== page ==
Back to blog

How to Help When a Loved One Is Depressed

How to Help When a Loved One Is Depressed Image
Susan Vachon

Medically reviewed by Susan Vachon, PA-C on January 10, 2022

Written by Nurx
Share this article

If your loved one is depressed, you might not know what to do. Depression is a tricky illness to deal with as an outsider. There’s no way for you to know how that person feels or what they’re experiencing.

Luckily, that doesn’t mean there’s nothing you can do. There are plenty of ways you can support a depressed loved one in their fight. Use this guide to help you know how to help someone with depression.

Learn to Recognize the Signs of Depression

First and foremost, you’ll want to learn more about the signs and symptoms of depression. After all, you won’t be able to help if you don’t even realize they’re depressed.

Most people with depression feel sad, empty, and hopeless. Anxiety and stress may take over their lives. They may no longer take pleasure in the things they used to love. Sleeping too much or not being able to sleep is also common.

So what will this look like in their daily lives? They may not have the energy to do the dishes or laundry. In some cases, they may pull away from social interactions, becoming uncharacteristically introverted. You may even see them laying in bed all day or talking about suicidal thoughts.

It’s important to keep in mind that feeling depressed is not the same as having a bad day. If a loved one is having a bad day, a good hug and a nice meal might help them feel better. With depression, it will likely take more than that to get them feeling normal again. In fact, these symptoms must last for a period of at least two weeks to qualify as clinical depression.

Help Out With Daily Tasks

As you can imagine, someone experiencing the above symptoms might have trouble living their daily lives. If they’re too tired and sad to get out of bed, they certainly won’t be able to cook themselves dinner or clean up the house. And unfortunately, the inability to complete these tasks can cause them to feel even more stressed and useless.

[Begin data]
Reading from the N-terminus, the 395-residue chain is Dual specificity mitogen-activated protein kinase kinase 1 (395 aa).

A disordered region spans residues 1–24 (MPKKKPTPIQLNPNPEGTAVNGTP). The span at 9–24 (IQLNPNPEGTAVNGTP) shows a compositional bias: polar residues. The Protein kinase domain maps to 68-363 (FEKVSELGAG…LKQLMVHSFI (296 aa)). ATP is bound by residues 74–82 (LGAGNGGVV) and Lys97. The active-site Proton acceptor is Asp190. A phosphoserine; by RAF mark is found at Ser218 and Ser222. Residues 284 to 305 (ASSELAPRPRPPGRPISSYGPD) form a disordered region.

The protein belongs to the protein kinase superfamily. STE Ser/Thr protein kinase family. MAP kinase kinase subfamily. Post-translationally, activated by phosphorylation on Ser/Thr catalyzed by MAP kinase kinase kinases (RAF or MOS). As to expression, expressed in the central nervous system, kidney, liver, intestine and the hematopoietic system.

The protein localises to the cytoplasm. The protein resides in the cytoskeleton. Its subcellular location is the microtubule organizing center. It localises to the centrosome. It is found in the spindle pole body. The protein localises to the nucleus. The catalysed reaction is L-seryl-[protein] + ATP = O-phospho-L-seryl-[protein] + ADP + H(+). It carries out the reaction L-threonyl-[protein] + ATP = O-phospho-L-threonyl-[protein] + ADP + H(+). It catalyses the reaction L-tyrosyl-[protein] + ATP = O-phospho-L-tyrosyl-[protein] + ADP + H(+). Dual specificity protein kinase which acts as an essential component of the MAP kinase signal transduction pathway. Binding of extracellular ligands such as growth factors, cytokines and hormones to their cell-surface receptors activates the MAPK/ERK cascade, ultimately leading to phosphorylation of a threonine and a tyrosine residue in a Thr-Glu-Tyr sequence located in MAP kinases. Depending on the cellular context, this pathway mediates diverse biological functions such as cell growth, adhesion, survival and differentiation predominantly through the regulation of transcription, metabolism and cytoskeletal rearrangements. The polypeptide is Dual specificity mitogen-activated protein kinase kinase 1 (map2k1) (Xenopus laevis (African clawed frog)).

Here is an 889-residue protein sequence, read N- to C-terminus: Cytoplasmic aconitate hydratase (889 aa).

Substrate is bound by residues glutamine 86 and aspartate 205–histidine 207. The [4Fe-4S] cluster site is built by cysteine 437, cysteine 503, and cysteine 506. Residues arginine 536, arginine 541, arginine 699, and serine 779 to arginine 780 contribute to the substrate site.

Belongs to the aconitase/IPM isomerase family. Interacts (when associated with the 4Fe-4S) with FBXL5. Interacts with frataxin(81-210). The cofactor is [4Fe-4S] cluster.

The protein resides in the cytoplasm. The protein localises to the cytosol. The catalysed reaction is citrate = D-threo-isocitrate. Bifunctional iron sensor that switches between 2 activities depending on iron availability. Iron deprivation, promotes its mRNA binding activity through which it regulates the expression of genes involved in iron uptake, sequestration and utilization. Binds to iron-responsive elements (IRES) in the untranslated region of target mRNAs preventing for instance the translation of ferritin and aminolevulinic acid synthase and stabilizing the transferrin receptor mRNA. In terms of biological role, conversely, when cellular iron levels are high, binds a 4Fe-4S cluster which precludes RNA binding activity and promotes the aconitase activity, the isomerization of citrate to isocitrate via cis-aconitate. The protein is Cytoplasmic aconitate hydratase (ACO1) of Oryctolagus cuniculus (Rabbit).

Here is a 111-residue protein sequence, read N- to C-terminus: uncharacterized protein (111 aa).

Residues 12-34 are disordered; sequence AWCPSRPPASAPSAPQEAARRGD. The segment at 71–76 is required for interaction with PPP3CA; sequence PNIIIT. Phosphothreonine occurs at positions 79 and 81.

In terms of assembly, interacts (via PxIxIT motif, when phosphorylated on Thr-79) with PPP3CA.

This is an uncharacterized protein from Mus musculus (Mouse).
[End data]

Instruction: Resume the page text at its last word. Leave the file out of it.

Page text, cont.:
That’s where you come in. You can do your best to help your loved one out by assisting them with chores. If the dishes are piling up, clean them. If your loved one has no more clean underwear, do a load of laundry.

These aren’t major life-changing things, and they won’t cure your loved one’s depression. However, these small acts of kindness can help them feel loved, which is very important if their self-worth is low. And, living in a clean and tidy environment may help your loved one feel a little better.

Help Them Find Treatment

In some cases, your loved one might be resistant to treatment. They might think they’re fine and can handle everything on their own, or they may be too ashamed by the social stigma placed on depression. You don’t want to force them into treatment, but you should try your best to make them see how it could help them. Remind them of the benefits, and help them with researching doctors or facilities.

If your loved one is comfortable with accessing resources online, it’s easy to use Nurx to connect with a mental health provider. Your loved ones will be paired with a provider in their state to review their needs and get help right away.